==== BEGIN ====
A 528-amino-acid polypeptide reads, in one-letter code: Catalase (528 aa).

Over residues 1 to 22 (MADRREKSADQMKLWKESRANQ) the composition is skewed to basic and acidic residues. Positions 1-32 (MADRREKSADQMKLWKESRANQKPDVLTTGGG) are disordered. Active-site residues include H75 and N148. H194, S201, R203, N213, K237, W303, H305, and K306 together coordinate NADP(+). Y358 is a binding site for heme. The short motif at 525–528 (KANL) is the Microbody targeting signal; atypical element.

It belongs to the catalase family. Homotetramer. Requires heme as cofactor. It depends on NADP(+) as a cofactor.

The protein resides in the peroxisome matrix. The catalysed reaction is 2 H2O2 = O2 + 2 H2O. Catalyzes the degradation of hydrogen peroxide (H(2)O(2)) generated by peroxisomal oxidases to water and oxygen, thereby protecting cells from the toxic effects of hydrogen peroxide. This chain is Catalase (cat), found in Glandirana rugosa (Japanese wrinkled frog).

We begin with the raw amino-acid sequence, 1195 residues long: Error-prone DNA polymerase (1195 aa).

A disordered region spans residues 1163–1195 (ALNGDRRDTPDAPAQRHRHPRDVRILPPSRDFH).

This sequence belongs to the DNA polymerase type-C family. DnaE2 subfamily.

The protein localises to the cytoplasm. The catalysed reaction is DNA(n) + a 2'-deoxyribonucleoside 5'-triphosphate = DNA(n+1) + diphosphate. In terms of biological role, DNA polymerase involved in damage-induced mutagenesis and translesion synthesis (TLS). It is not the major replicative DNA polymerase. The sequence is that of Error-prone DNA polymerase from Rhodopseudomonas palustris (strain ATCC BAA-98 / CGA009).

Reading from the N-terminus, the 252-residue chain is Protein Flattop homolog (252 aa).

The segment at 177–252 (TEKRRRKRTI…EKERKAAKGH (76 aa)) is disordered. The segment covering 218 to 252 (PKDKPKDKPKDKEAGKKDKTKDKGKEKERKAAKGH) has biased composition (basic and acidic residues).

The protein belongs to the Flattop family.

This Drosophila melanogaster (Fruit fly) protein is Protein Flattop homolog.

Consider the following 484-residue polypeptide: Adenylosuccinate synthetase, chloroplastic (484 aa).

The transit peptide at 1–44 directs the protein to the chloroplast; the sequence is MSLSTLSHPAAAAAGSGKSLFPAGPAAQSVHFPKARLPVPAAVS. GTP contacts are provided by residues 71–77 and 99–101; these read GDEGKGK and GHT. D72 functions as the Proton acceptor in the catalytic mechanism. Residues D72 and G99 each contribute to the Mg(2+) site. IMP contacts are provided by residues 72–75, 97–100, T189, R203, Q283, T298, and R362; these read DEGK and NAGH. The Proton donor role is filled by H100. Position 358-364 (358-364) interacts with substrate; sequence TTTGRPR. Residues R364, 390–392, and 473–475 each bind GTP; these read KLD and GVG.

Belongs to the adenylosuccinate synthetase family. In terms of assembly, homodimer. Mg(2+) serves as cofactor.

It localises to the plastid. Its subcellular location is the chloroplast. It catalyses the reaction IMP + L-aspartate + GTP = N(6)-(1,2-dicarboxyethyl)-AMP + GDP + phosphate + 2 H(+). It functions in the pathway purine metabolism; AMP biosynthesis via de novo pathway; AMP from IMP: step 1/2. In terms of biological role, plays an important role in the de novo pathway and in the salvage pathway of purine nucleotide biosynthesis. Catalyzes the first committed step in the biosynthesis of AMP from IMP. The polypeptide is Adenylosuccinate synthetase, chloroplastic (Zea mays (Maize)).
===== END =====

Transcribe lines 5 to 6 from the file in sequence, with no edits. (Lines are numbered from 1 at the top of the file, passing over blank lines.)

We begin with the raw amino-acid sequence, 1195 residues long: Error-prone DNA polymerase (1195 aa).

A disordered region spans residues 1163–1195 (ALNGDRRDTPDAPAQRHRHPRDVRILPPSRDFH).